European Parliament and of the Council with regard to ecodesign requirements for household
washing machines.
The energy standards for washers currently applicable in the EU are listed in Figure 4.
Figure 4: EU washer energy performance standards
Energy Efficiency Class
A+++ (most efficient)
A++
A+
A (MEPS level)*
Energy Efficiency Index
EEI ≤ 46
46 ≤ EEI < 52
52 ≤ EEI < 59
59 ≤ EEI < 68
* MEPS level changes to EEI < 59 from 01/12/2013 for machines with capacities >4kg
Because of differences in test conditions, controlled temperature settings and calculations in
some of the standards, some differences in the results of the various test procedures can be
expected when the same appliance is tested to the different standards.
4. Comparison of Washer Test Methods Between China and the EU
The test methods for impeller and drum washing machines in China are based on GB 12021.
The test method measures the same performance variables for both types of machine including
energy consumption, water consumption and wash quality. However, the testing conditions for
the two types of machine are very different:
•
Top loader (impeller) washer performance is tested using “cold” (or, more
accurately, warmed) water at 30±2°C. This water is heated from ambient to the test
18 | P a g e
temperature externally and this energy to heat the water is not included in the
declared unit energy consumption.
Note: this method was not used during this program
•
Front loader (drum) washer performance is tested using cold water at 15±2°C for
units with an integral water heater and run at the default standard hot washing
setting.
Clearly the difference in the Chinese test methods creates substantially differing results. The
tested energy consumption of the impeller units is purely the mechanical energy to agitate and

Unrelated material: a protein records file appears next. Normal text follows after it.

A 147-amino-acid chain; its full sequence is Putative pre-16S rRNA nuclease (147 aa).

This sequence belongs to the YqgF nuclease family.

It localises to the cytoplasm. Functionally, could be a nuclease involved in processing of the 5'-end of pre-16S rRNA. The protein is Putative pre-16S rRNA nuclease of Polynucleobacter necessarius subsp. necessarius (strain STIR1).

spin the laundry, plus the energy used for water pumping. However, the energy consumption of
the drum machines not only includes the mechanical energy, but also includes the energy to
heat the water – the energy to heat the water being high relative to the mechanical energy
element.
The test method in the EU is EN 60456:2011. It has some similarities (and some differences) to
that currently being adopted in China for front loader (drum) washers. For example,
performance is tested using cold water at 15±2°C for units with an integral water heater and
tests are conducted both at full load and partial loads.
The GB standard requires tests to be undertaken at 220V, the test voltage required by the EN is
230V.
5. Previous comparisons of MEPS levels between China and the EU
Experts working on the IEA 4E Mapping & Benchmarking Annex have previously attempted to
benchmark washers in the Chinese markets with those in other major national markets. In their
published report 12, the authors explained that due to the level of qualities of comparative data
they could access and the high level of normalization that needed to take place, it was not
possible to include China in its benchmarking outputs.
12
http://mappingandbenchmarking.iea-4e.org/matrix
19 | P a g e
6. Testing and Training Program Undertaken with CNIS
6.1 Outline Description of Activities
Discussions were held between CNIS and CLASP China to determine the program of activities to
be undertaken. CNIS were keen to obtain information comparing their current Chinese test
methodology with that used in the EU and they wanted their testing staff to be trained in the
EU methodology so that it could be replicated in the CNIS washer test laboratory. UK based